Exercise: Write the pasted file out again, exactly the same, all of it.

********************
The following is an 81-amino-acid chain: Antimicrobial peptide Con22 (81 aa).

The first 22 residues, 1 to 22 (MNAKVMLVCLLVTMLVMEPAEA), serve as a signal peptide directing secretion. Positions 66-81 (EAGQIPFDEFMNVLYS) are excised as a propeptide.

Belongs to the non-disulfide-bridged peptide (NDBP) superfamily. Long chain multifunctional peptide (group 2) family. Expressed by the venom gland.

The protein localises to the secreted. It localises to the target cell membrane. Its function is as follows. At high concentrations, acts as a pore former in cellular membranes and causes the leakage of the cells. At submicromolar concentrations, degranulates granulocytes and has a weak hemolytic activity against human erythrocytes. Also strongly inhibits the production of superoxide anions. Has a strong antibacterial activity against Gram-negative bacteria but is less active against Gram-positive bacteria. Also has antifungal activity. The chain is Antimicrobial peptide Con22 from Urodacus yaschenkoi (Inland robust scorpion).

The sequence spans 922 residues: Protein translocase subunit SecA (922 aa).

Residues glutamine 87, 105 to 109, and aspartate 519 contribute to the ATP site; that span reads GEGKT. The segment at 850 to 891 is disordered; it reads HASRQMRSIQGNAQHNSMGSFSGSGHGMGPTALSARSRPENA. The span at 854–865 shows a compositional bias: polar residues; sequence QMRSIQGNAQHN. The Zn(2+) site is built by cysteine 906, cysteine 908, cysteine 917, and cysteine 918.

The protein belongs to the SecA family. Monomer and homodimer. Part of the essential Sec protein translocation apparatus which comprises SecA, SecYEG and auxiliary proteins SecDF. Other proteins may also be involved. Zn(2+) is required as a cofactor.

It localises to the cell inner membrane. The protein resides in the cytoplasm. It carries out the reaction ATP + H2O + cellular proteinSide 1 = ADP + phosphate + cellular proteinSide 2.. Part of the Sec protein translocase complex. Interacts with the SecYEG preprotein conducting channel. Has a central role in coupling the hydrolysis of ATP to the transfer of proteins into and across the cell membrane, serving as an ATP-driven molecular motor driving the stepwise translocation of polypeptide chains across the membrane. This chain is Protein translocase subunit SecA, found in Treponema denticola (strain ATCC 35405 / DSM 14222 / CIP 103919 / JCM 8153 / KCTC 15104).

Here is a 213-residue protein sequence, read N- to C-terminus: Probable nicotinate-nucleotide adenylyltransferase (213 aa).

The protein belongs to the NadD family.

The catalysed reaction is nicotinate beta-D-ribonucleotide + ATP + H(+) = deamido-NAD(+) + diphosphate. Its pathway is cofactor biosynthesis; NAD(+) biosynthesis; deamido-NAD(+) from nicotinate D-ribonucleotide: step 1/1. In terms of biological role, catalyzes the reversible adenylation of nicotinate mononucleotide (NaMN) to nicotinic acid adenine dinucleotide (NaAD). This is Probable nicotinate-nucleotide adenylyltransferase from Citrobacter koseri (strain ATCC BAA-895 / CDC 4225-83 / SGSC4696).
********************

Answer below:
The following is an 81-amino-acid chain: Antimicrobial peptide Con22 (81 aa).

The first 22 residues, 1 to 22 (MNAKVMLVCLLVTMLVMEPAEA), serve as a signal peptide directing secretion. Positions 66-81 (EAGQIPFDEFMNVLYS) are excised as a propeptide.

Belongs to the non-disulfide-bridged peptide (NDBP) superfamily. Long chain multifunctional peptide (group 2) family. Expressed by the venom gland.

The protein localises to the secreted. It localises to the target cell membrane. Its function is as follows. At high concentrations, acts as a pore former in cellular membranes and causes the leakage of the cells. At submicromolar concentrations, degranulates granulocytes and has a weak hemolytic activity against human erythrocytes. Also strongly inhibits the production of superoxide anions. Has a strong antibacterial activity against Gram-negative bacteria but is less active against Gram-positive bacteria. Also has antifungal activity. The chain is Antimicrobial peptide Con22 from Urodacus yaschenkoi (Inland robust scorpion).

The sequence spans 922 residues: Protein translocase subunit SecA (922 aa).

Residues glutamine 87, 105 to 109, and aspartate 519 contribute to the ATP site; that span reads GEGKT. The segment at 850 to 891 is disordered; it reads HASRQMRSIQGNAQHNSMGSFSGSGHGMGPTALSARSRPENA. The span at 854–865 shows a compositional bias: polar residues; sequence QMRSIQGNAQHN. The Zn(2+) site is built by cysteine 906, cysteine 908, cysteine 917, and cysteine 918.

The protein belongs to the SecA family. Monomer and homodimer. Part of the essential Sec protein translocation apparatus which comprises SecA, SecYEG and auxiliary proteins SecDF. Other proteins may also be involved. Zn(2+) is required as a cofactor.

It localises to the cell inner membrane. The protein resides in the cytoplasm. It carries out the reaction ATP + H2O + cellular proteinSide 1 = ADP + phosphate + cellular proteinSide 2.. Part of the Sec protein translocase complex. Interacts with the SecYEG preprotein conducting channel. Has a central role in coupling the hydrolysis of ATP to the transfer of proteins into and across the cell membrane, serving as an ATP-driven molecular motor driving the stepwise translocation of polypeptide chains across the membrane. This chain is Protein translocase subunit SecA, found in Treponema denticola (strain ATCC 35405 / DSM 14222 / CIP 103919 / JCM 8153 / KCTC 15104).

Here is a 213-residue protein sequence, read N- to C-terminus: Probable nicotinate-nucleotide adenylyltransferase (213 aa).

The protein belongs to the NadD family.

The catalysed reaction is nicotinate beta-D-ribonucleotide + ATP + H(+) = deamido-NAD(+) + diphosphate. Its pathway is cofactor biosynthesis; NAD(+) biosynthesis; deamido-NAD(+) from nicotinate D-ribonucleotide: step 1/1. In terms of biological role, catalyzes the reversible adenylation of nicotinate mononucleotide (NaMN) to nicotinic acid adenine dinucleotide (NaAD). This is Probable nicotinate-nucleotide adenylyltransferase from Citrobacter koseri (strain ATCC BAA-895 / CDC 4225-83 / SGSC4696).